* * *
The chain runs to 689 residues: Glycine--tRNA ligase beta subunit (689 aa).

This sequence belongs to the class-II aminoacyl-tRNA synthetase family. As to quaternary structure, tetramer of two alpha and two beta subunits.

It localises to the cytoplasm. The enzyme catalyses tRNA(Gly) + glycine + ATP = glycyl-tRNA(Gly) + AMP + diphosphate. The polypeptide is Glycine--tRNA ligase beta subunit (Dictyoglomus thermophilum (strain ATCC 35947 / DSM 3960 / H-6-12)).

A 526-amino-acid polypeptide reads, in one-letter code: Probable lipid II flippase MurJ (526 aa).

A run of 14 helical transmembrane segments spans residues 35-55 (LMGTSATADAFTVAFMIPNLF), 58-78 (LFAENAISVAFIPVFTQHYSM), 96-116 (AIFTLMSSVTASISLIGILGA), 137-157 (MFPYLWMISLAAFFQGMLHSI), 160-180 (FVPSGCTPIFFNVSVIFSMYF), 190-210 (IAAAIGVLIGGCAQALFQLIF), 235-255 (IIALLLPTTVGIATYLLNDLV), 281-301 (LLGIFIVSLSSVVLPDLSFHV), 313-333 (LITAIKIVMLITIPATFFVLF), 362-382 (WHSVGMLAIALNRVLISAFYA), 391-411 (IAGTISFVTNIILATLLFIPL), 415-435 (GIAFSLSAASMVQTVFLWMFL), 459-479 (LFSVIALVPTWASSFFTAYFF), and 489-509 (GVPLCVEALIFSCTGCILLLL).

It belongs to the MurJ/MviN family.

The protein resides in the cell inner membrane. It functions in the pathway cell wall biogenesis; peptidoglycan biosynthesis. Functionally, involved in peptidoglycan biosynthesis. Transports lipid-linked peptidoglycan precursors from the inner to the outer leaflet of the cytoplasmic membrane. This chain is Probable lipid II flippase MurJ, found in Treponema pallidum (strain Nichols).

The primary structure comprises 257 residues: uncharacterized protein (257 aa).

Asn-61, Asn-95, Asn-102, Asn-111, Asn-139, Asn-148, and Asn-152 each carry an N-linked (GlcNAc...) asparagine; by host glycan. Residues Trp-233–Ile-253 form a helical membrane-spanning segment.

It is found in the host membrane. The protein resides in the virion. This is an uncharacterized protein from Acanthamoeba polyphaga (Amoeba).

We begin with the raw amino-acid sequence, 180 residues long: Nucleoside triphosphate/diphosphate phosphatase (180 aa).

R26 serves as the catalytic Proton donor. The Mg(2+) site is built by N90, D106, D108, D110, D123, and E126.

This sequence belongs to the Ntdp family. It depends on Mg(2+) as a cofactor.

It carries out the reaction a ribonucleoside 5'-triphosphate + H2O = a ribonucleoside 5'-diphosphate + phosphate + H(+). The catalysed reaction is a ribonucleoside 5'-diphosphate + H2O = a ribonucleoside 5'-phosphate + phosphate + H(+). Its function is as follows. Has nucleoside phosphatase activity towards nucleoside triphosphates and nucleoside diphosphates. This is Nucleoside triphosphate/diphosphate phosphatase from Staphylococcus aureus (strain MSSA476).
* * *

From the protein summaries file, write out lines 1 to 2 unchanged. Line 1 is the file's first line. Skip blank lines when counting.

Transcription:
The chain runs to 689 residues: Glycine--tRNA ligase beta subunit (689 aa).

This sequence belongs to the class-II aminoacyl-tRNA synthetase family. As to quaternary structure, tetramer of two alpha and two beta subunits.